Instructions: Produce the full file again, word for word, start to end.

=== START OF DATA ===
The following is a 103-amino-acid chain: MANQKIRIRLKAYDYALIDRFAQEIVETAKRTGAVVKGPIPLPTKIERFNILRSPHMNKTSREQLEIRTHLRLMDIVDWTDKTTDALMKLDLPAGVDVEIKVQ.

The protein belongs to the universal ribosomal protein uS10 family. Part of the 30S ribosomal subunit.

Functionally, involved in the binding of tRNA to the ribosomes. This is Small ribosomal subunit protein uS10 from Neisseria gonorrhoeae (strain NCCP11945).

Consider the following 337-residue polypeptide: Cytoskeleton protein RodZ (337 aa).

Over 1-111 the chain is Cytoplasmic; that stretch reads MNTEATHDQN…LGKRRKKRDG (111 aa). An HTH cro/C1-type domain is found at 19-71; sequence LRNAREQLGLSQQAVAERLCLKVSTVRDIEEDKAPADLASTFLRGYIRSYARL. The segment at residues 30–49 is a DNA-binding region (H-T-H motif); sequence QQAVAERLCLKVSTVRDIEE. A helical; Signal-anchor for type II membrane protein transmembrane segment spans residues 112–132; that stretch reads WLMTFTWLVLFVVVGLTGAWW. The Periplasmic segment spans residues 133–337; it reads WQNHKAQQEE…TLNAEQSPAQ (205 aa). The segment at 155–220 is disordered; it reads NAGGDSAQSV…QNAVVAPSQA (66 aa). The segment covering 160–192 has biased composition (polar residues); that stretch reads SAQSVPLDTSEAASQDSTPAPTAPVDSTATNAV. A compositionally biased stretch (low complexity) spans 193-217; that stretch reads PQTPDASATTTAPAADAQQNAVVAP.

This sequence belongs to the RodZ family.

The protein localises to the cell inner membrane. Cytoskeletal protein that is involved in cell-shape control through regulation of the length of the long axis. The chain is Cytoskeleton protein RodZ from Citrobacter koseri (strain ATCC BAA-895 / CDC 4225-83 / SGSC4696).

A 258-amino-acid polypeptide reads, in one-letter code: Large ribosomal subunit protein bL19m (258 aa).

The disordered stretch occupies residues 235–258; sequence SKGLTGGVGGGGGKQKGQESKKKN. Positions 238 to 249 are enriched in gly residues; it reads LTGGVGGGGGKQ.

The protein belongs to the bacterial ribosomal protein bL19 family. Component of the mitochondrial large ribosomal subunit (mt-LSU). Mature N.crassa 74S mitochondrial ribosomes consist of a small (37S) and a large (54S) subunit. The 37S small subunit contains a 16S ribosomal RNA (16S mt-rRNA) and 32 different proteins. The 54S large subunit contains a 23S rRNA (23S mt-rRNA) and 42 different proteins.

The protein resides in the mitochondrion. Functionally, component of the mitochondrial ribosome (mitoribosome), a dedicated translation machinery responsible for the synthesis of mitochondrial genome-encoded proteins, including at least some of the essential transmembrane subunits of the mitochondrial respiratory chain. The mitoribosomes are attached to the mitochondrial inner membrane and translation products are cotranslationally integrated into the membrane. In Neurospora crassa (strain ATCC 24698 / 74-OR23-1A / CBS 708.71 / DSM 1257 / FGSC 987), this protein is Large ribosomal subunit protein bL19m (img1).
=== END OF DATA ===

The following is a 103-amino-acid chain: MANQKIRIRLKAYDYALIDRFAQEIVETAKRTGAVVKGPIPLPTKIERFNILRSPHMNKTSREQLEIRTHLRLMDIVDWTDKTTDALMKLDLPAGVDVEIKVQ.

The protein belongs to the universal ribosomal protein uS10 family. Part of the 30S ribosomal subunit.

Functionally, involved in the binding of tRNA to the ribosomes. This is Small ribosomal subunit protein uS10 from Neisseria gonorrhoeae (strain NCCP11945).

Consider the following 337-residue polypeptide: Cytoskeleton protein RodZ (337 aa).

Over 1-111 the chain is Cytoplasmic; that stretch reads MNTEATHDQN…LGKRRKKRDG (111 aa). An HTH cro/C1-type domain is found at 19-71; sequence LRNAREQLGLSQQAVAERLCLKVSTVRDIEEDKAPADLASTFLRGYIRSYARL. The segment at residues 30–49 is a DNA-binding region (H-T-H motif); sequence QQAVAERLCLKVSTVRDIEE. A helical; Signal-anchor for type II membrane protein transmembrane segment spans residues 112–132; that stretch reads WLMTFTWLVLFVVVGLTGAWW. The Periplasmic segment spans residues 133–337; it reads WQNHKAQQEE…TLNAEQSPAQ (205 aa). The segment at 155–220 is disordered; it reads NAGGDSAQSV…QNAVVAPSQA (66 aa). The segment covering 160–192 has biased composition (polar residues); that stretch reads SAQSVPLDTSEAASQDSTPAPTAPVDSTATNAV. A compositionally biased stretch (low complexity) spans 193-217; that stretch reads PQTPDASATTTAPAADAQQNAVVAP.

This sequence belongs to the RodZ family.

The protein localises to the cell inner membrane. Cytoskeletal protein that is involved in cell-shape control through regulation of the length of the long axis. The chain is Cytoskeleton protein RodZ from Citrobacter koseri (strain ATCC BAA-895 / CDC 4225-83 / SGSC4696).

A 258-amino-acid polypeptide reads, in one-letter code: Large ribosomal subunit protein bL19m (258 aa).

The disordered stretch occupies residues 235–258; sequence SKGLTGGVGGGGGKQKGQESKKKN. Positions 238 to 249 are enriched in gly residues; it reads LTGGVGGGGGKQ.

The protein belongs to the bacterial ribosomal protein bL19 family. Component of the mitochondrial large ribosomal subunit (mt-LSU). Mature N.crassa 74S mitochondrial ribosomes consist of a small (37S) and a large (54S) subunit. The 37S small subunit contains a 16S ribosomal RNA (16S mt-rRNA) and 32 different proteins. The 54S large subunit contains a 23S rRNA (23S mt-rRNA) and 42 different proteins.

The protein resides in the mitochondrion. Functionally, component of the mitochondrial ribosome (mitoribosome), a dedicated translation machinery responsible for the synthesis of mitochondrial genome-encoded proteins, including at least some of the essential transmembrane subunits of the mitochondrial respiratory chain. The mitoribosomes are attached to the mitochondrial inner membrane and translation products are cotranslationally integrated into the membrane. In Neurospora crassa (strain ATCC 24698 / 74-OR23-1A / CBS 708.71 / DSM 1257 / FGSC 987), this protein is Large ribosomal subunit protein bL19m (img1).